Mar 19 2017

58mins

Play

Rank #8: Ask Us Anything About Sports Nutrition with Chad Macias, Danny Lennon, and Alex Leaf, May 25, 2019 | Mastering Nutrition #68

Podcast cover
Read more

On May 25, members of the CMJ Masterpass joined me, Chad Macias, Danny Lennon, and Alex Leaf in a live Zoom meeting to ask us anything about sports nutrition, and here’s the full recording!

We talk about things like:

  • Is there a risk of depleting histidine with beta-alanine supplementation?
  • What’s the best form of fuel to use during a workout? Candy, or something else?
  • Nutritional strategies for recovery from soft tissue injuries to muscles, tendons and ligaments from lifting?
  • Is AMPK the primary regulator of mitochondrial biogenesis in muscle, and does it matter?
  • Can riboflavin help with exercise performance?
  • Why the post-workout anabolic window DOES matter, and why you should NOT eat too much protein BEFORE lifting.
  • Take BCAAs, or just eat protein?
  • Should athletes cycle caffeine, and does it matter if they are fast or slow oxidizers?
  • Nitric oxide: does it have important effects by modifying proteins, rather than just affecting blood flow?
  • Is it delayed-onset muscle soreness if it happens all the time? Or is it a pathology?
  • Transdermal carnosine (Lactigo) for fibromyalgia, the role of glutamate and neurotoxicity in fibromyalgia and delayed-onset muscle soreness (DOMS), and my own experience with using high blood glutamate to identify how acidity was wrecking me after workouts.
  • Maximizing muscle growth and optimizing performance on a low-protein diet.
  • Best time to take Tru Niagen (nicotinamide riboside) and TMG (trimethylglycine), especially the purpose of increasing exercise tolerance.
  • How important are refeeds for dieters?
  • Carbohydrate periodization for endurance athletes?
  • Is there any value to training low during those times where you depend on glucose to either try to train your body to better tap into limited glycogen stores or to try to create a better aerobic response?
  • Besides leucine, what could help increase protein synthesis to prevent sarcopenia in older adults who strength-train regularly? 
  • For muscle growth, what generally applies to everyone?

All this and much more!

If you’d like to participate in the next Q&A, consider joining the CMJ Masterpass. Use this link to get a 10% lifetime discount: https://chrismasterjohnphd.com/masterpass/masteringnutrition

This episode is brought to you by Ancestral Supplements' "Living" Collagen. Our Native American ancestors believed that eating the organs from a healthy animal would support the health of the corresponding organ of the individual. Ancestral Supplements has a nose-to-tail product line of grass-fed liver, organs, "living" collagen, bone marrow and more... in the convenience of a capsule. For more information or to buy any of their products, go to https://chrismasterjohnphd.com/ancestral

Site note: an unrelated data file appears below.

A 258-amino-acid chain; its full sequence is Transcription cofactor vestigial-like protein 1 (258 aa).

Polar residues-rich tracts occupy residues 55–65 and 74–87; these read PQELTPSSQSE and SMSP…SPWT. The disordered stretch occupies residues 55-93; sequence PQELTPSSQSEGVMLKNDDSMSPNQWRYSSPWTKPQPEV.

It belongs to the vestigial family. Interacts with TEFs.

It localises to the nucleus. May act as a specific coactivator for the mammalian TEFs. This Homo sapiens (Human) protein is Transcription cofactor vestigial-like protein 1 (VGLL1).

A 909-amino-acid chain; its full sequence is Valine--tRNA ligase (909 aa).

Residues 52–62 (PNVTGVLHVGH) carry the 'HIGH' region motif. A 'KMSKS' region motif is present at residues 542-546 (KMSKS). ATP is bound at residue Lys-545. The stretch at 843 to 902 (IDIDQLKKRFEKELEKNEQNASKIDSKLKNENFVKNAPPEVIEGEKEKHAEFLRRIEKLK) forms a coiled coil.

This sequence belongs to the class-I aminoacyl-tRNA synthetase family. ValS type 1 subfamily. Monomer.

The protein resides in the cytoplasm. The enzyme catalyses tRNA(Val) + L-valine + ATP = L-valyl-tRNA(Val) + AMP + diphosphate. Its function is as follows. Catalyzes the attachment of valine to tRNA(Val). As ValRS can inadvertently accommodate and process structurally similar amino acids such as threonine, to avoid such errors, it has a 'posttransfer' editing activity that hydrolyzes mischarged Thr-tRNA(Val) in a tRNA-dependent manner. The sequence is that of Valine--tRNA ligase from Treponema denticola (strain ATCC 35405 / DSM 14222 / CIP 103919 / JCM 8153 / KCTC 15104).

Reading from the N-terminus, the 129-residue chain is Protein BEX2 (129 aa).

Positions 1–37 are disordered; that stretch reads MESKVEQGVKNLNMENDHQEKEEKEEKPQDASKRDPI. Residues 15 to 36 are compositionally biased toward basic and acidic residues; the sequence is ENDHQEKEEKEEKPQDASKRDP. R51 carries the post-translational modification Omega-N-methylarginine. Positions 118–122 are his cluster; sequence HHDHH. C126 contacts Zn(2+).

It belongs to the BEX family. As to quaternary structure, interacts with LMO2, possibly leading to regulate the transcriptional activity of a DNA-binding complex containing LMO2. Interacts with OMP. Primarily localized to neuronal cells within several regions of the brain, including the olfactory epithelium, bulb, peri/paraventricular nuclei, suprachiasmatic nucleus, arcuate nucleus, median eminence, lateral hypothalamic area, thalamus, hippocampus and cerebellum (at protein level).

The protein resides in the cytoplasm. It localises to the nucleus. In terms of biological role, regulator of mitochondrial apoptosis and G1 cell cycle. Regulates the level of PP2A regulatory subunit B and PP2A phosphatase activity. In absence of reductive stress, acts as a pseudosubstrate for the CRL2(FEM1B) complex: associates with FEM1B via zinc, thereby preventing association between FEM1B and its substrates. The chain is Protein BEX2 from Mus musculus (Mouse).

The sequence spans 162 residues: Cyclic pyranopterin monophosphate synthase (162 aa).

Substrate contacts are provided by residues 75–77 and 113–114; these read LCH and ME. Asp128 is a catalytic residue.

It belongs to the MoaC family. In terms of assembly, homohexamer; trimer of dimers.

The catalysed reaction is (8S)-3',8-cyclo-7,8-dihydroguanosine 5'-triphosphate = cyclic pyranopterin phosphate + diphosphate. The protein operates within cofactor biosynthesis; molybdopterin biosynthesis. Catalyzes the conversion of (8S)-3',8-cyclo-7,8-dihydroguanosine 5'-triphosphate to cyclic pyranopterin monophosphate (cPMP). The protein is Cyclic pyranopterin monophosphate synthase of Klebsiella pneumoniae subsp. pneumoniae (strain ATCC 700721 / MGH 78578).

This episode is brought to you by Ample. Ample is a meal-in-a-bottle that takes a total of two minutes to prepare, consume, and clean up. It provides the right balance of nutrients needed for a single meal, all from a blend of natural ingredients. Ample is available in original, vegan, and keto versions, portioned as either 400 or 600 calories per meal. I'm an advisor to Ample, and I use it to save time when I'm working on major projects on a tight schedule. Head to https://amplemeal.com and enter the promo code “CHRIS15” at checkout for a 15% discount off your first order.”

In this episode, you will find all of the following and more:

02:54 Is there a risk of depleting histidine with beta-alanine supplementation?

08:40 What’s the best form of fuel to use during a workout. Candy, or something else?

19:17 Nutritional strategies for recovery from soft tissue injuries to muscles, tendons and ligaments from lifting?

22:55 Is AMPK the primary regulator of mitochondrial biogenesis in muscle or are there other important pathways that need to be considered and which can be targeted by nutrition in addition to endurance training?

28:43 Can riboflavin help with exercise performance?

39:30 Why the post-workout anabolic window DOES matter.

44:26 Does the form of HMB matter?

49:07 Why you should NOT eat too much protein BEFORE lifting.

54:34 Take BCAAs, or just eat protein?

59:13 Summarizing the things that help with muscle growth.

1:00:28  How should caffeine be cycled if being used to enhance weightlifting performance and/or weight loss? Is there a difference for fast or slow metabolizers of caffeine?

1:04:25 More on caffeine